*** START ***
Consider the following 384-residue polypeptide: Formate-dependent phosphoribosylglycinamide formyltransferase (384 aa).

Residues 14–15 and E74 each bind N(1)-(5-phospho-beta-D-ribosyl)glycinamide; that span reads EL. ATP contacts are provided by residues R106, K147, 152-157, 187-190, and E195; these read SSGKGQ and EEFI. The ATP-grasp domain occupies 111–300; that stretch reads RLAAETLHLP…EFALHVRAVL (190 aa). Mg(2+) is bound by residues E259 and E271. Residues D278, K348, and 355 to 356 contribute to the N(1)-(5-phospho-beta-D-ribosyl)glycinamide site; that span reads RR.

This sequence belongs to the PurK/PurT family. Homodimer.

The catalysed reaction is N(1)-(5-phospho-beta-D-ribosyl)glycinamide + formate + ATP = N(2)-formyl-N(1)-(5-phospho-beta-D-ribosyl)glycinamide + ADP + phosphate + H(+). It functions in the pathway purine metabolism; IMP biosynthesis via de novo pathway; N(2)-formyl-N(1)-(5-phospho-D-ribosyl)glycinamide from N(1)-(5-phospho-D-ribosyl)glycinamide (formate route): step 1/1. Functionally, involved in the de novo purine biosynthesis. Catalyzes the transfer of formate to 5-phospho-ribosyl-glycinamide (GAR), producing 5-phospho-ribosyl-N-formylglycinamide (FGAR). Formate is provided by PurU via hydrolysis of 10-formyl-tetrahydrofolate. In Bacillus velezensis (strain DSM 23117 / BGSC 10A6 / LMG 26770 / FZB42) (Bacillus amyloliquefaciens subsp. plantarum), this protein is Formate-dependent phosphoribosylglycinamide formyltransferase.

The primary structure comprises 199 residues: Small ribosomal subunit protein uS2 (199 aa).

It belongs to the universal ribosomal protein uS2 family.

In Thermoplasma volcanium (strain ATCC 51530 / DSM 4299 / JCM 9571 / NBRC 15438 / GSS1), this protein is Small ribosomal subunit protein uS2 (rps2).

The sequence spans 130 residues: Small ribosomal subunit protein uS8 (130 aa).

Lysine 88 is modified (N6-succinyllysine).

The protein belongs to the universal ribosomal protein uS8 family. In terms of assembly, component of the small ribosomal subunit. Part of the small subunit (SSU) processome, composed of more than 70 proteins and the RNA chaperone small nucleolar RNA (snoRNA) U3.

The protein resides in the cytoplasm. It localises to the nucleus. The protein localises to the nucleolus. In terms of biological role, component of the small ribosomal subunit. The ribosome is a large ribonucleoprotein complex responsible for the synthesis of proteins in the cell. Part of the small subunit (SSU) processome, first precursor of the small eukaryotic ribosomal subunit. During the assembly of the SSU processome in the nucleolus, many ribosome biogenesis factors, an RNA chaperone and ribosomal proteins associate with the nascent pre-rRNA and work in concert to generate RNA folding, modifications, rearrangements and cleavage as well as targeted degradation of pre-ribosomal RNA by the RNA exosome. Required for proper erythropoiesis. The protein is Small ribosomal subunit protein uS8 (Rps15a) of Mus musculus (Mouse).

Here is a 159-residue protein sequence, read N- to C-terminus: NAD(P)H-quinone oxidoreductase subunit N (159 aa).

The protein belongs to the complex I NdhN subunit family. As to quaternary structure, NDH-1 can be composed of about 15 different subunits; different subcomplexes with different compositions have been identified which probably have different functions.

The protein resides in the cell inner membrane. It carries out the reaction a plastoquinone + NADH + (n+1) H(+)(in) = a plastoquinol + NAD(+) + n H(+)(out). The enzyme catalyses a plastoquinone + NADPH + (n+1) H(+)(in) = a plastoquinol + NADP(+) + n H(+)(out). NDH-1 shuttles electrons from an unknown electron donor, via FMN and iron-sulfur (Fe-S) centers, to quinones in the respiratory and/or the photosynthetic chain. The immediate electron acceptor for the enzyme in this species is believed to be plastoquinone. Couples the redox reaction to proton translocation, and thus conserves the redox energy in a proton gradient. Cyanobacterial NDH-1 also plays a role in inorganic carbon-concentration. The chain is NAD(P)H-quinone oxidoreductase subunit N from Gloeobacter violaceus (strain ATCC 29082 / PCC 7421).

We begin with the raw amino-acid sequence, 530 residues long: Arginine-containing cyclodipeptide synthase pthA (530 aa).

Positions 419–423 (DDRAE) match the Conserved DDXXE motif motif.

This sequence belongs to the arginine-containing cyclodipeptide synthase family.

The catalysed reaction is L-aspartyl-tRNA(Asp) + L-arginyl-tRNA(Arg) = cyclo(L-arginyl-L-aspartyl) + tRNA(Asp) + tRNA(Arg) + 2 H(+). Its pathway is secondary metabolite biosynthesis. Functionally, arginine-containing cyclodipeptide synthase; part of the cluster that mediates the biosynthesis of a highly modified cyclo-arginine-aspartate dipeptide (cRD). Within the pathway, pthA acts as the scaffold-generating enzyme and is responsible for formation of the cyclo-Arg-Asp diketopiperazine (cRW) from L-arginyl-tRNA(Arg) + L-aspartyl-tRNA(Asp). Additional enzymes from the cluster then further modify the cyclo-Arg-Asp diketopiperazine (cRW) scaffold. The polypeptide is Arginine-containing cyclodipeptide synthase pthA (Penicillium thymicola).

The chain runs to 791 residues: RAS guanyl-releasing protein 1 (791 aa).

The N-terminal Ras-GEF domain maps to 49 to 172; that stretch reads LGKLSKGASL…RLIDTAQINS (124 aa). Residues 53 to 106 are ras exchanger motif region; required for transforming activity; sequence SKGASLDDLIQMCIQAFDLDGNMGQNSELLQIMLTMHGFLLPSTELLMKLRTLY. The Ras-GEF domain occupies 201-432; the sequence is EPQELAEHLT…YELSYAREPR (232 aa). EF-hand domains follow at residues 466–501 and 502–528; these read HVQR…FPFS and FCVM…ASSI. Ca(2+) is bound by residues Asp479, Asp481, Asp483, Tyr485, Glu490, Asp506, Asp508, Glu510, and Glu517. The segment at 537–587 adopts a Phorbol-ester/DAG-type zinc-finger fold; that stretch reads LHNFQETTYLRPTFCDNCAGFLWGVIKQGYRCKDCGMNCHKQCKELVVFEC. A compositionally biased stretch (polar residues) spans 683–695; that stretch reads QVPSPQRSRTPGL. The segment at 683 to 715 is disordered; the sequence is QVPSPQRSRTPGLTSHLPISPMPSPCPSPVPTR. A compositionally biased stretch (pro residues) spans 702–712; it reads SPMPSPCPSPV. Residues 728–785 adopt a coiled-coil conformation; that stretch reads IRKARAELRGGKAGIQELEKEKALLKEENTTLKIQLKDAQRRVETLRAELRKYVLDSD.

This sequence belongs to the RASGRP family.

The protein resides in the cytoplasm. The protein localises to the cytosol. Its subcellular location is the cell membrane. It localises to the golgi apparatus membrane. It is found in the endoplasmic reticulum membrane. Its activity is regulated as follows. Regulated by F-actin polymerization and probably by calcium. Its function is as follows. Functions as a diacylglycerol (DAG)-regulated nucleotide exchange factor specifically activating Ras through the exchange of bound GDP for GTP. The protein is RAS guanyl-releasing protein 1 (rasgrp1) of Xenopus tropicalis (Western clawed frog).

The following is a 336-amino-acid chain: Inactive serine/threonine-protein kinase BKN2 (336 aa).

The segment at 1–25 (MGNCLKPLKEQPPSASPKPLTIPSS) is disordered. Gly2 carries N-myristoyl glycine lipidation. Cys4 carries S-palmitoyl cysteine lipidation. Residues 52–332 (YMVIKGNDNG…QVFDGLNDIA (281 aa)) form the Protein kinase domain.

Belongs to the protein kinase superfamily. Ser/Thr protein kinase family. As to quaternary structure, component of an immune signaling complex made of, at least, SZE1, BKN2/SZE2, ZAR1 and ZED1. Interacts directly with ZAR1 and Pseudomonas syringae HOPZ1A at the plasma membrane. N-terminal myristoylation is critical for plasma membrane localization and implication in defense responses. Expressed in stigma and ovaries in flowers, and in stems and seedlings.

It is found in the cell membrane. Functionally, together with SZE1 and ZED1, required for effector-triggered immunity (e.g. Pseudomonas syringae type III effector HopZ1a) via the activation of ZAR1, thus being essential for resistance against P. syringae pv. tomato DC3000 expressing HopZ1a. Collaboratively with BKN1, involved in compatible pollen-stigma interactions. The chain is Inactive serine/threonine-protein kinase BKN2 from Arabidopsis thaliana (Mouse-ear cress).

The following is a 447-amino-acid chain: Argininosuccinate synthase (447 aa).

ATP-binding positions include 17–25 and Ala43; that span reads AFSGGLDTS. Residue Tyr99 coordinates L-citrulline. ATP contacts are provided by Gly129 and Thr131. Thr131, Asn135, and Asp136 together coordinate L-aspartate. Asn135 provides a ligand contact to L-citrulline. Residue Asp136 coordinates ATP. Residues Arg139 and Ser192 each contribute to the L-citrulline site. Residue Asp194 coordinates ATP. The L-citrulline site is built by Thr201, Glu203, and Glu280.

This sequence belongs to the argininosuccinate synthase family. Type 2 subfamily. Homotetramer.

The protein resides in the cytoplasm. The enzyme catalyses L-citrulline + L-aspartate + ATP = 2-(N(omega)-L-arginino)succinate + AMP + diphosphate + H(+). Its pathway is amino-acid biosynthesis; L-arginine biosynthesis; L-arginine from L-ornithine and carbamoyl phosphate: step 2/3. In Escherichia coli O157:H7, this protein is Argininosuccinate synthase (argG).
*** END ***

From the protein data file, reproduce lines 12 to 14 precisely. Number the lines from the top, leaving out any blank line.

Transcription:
Here is a 159-residue protein sequence, read N- to C-terminus: NAD(P)H-quinone oxidoreductase subunit N (159 aa).

The protein belongs to the complex I NdhN subunit family. As to quaternary structure, NDH-1 can be composed of about 15 different subunits; different subcomplexes with different compositions have been identified which probably have different functions.

The protein resides in the cell inner membrane. It carries out the reaction a plastoquinone + NADH + (n+1) H(+)(in) = a plastoquinol + NAD(+) + n H(+)(out). The enzyme catalyses a plastoquinone + NADPH + (n+1) H(+)(in) = a plastoquinol + NADP(+) + n H(+)(out). NDH-1 shuttles electrons from an unknown electron donor, via FMN and iron-sulfur (Fe-S) centers, to quinones in the respiratory and/or the photosynthetic chain. The immediate electron acceptor for the enzyme in this species is believed to be plastoquinone. Couples the redox reaction to proton translocation, and thus conserves the redox energy in a proton gradient. Cyanobacterial NDH-1 also plays a role in inorganic carbon-concentration. The chain is NAD(P)H-quinone oxidoreductase subunit N from Gloeobacter violaceus (strain ATCC 29082 / PCC 7421).